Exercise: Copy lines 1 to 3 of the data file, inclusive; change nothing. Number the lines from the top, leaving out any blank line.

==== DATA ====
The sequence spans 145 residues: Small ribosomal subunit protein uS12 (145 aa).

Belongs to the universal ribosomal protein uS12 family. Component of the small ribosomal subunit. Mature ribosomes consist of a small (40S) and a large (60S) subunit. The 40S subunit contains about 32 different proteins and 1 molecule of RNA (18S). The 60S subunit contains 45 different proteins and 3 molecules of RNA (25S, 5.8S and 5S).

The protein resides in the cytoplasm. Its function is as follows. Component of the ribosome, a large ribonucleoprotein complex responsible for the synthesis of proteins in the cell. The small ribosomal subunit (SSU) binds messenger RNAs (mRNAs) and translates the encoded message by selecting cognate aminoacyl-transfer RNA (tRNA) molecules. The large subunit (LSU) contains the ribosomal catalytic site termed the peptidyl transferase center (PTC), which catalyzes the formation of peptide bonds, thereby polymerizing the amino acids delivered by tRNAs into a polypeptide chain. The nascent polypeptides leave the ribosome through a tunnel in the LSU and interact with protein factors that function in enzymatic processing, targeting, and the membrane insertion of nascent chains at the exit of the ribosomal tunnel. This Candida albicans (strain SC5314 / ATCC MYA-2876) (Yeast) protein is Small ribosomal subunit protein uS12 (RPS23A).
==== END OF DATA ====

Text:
The sequence spans 145 residues: Small ribosomal subunit protein uS12 (145 aa).

Belongs to the universal ribosomal protein uS12 family. Component of the small ribosomal subunit. Mature ribosomes consist of a small (40S) and a large (60S) subunit. The 40S subunit contains about 32 different proteins and 1 molecule of RNA (18S). The 60S subunit contains 45 different proteins and 3 molecules of RNA (25S, 5.8S and 5S).

The protein resides in the cytoplasm. Its function is as follows. Component of the ribosome, a large ribonucleoprotein complex responsible for the synthesis of proteins in the cell. The small ribosomal subunit (SSU) binds messenger RNAs (mRNAs) and translates the encoded message by selecting cognate aminoacyl-transfer RNA (tRNA) molecules. The large subunit (LSU) contains the ribosomal catalytic site termed the peptidyl transferase center (PTC), which catalyzes the formation of peptide bonds, thereby polymerizing the amino acids delivered by tRNAs into a polypeptide chain. The nascent polypeptides leave the ribosome through a tunnel in the LSU and interact with protein factors that function in enzymatic processing, targeting, and the membrane insertion of nascent chains at the exit of the ribosomal tunnel. This Candida albicans (strain SC5314 / ATCC MYA-2876) (Yeast) protein is Small ribosomal subunit protein uS12 (RPS23A).